For a flatlander like myself, New England is kinda…well…confusing.
As in easy-to-get-lost confusing. As in bring-a-roll-of-thread, keep-an-eye-out-for-Jared-the-goblin-king confusing.
It’s hilly, for one thing. The trees are too many and, by Oklahoma standards, too tall, though I’m less addled by that after 20 years in North Carolina.
Worse, New England roads have a way of curving back on themselves. And taken together with the trees and the hills, it’s just more than my well-below-average sense of direction can process.
So, having learned my lesson driving to Maine a few years back, when I went in search of an open mic called Yorklyn Live in Delaware, I left the way-finding to Amtrak and Uber.
And based on the way both drivers struggled to find the place, I’m pretty sure that, had I driven, I’d have missed the whole thing.
Which would’ve been the textbook definition of a damn shame, because the venue—the Center for Creative Arts—is a cozy, paint-splattered pearl due west of Wilmington. Close enough to Delaware’s left border that when Yorklyn Live takes its show outside in the summer (which I was told they do), I bet Pennsylvania knows.
Arts Meets Open Mic, Magic Ensues
As I did with Birmingham’s Bards & Brews, I’ve been
stalking following this event for months. And mad props to whoever runs their Facebook presence, which upped my trust that if I made the trek, they’d be there.
(I know, I know, it’s been four years of solids since Maine, but the double-ghosting I took in Dexter still stings a little.)
CCArts is a community center with a focus on the visual and performing arts. And it looks the part.
- Along the corridors, folding chairs and theater props lean against the walls. (The night I went they’d been on a cleaning spree in preparation for an artisans’ bazaar, so that might’ve been a one-time thing.)
- In its colorful studios and stage space, you can take pottery, painting, printmaking, or piano.
- You can also do yoga, meditate, and learn to act like a zombie.
And every third Thursday, in the Esther Shallcross Marshall Gallery (est. 1992), CCArts hosts an open mic with a wholesome vibe like the Coffee House in Milwaukee, but with a dash of Las Vegas’s Emergency Arts.
The stage looks out over a big space with banquet-style tables and chairs. If you lift the tablecloth, you find on each table an abstract expressionist tribute to the oil and acrylic classes in which it has served.
That night, the organizers had discovered a quaint street light among the excavated props and commandeered it to enhance the stage backdrop.
Which is to say, it was the perfect setting for random magic…by which I mean open mic.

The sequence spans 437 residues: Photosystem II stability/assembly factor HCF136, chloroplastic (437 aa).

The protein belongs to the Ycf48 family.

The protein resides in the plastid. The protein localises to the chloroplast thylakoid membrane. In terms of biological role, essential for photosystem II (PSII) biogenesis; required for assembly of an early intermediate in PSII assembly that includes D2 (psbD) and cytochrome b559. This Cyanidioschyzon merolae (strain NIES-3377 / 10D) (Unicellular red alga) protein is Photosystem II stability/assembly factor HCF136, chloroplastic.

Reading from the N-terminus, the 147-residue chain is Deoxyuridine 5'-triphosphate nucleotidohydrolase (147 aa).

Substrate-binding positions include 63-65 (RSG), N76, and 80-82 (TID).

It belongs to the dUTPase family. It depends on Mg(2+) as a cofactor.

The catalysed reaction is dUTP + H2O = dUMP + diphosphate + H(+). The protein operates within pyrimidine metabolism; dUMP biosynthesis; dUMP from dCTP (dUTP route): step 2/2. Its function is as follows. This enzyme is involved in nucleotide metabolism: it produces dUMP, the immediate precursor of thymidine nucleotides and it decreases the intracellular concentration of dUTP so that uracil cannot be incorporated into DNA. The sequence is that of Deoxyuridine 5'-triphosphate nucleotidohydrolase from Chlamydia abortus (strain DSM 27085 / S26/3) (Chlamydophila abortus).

Serious Gear, Long Sets, Local Talent
As open mics go, Yorklyn Live offers everything a band could want—full back line, multiple mics and inputs, a bank of monitors, massive speakers, and a dedicated sound engineer (the delightful Paul Thorne, who also brings the beer, holds the reins on the welcome wagon, and sits on the CCArts board) sitting up near the ceiling in a crow’s nest of knobs and wires.
The structure is suited to bands as well, with generous, 15-minute time slots.
There’s a $5 charge for performers, audience gets in free. There’s beer and light concessions.
The regulars are friendly, welcoming, and receptive to a new voice in their midst.
If anyone had thought to bestow the honors, our host, Paul Boris, would’ve taken the award for best music pun Tshirt (which featured 2 staves, one in 13/8 and 5/4 time, with the legend These are Difficult Times) and best hat (jester’s motley with extra-long tails). No contest.
The night I went, we had six acts…
Turned out that the last person to sign up thought she was joining an email list, not signing up to perform, and she could not be coaxed to take the stage.
Boris warmed up the room on piano with a couple Vince Guaraldi covers and later joined me on stage, adding a little spontaneous color to my poems like The Futz Band does routinely at The Green Mill in Chicago.
(Have I mentioned how a poem read aloud expands when there’s music to unify the soundscape and create some breathing room?
Well, it does.
Now go find a venue and broker a deal with a musician and see for yourself.
It’s worth it, promise.)
In a reversal of the usual, I’m pretty sure I was the youngest person—and folks, I’m 51—in a roomful of talented retirees who finally have the time to devote to music and the perspective and wisdom to have fun with it.
Two local bands—Dry Rain and North Town—played a mix of covers and originals, including a beautiful parable called “Chestnut Hill” and a tribute to a hospice nurse named Ruby Jones who, despite evacuation orders, stayed with her patients during Hurricane Katrina.
Ancillary perk of open mics: Some nights you learn things.
Support the Arts Already
All this is just to say that Yorklyn Live is terrific, like nearly every open mic I’ve been to. And that its delights were unlike those of any other open mic I’ve been to, which paradoxically makes it very much like all the others.
So if you’re in western Delaware or eastern PA and you haven’t been…well, your excuses are your own.
Because without places like this, the corners of the world they serve would miss out on all that color, and the scattered clans of callus-fingered guitarists and drummers with vans full of gear and obsessive poets and generous pianomen would remain scattered.
And as interesting as we are by ones and twos, we are even better in groups, playing and listening and getting ideas for songs and poems and plays and paintings and more.
Which is just to say, support the arts.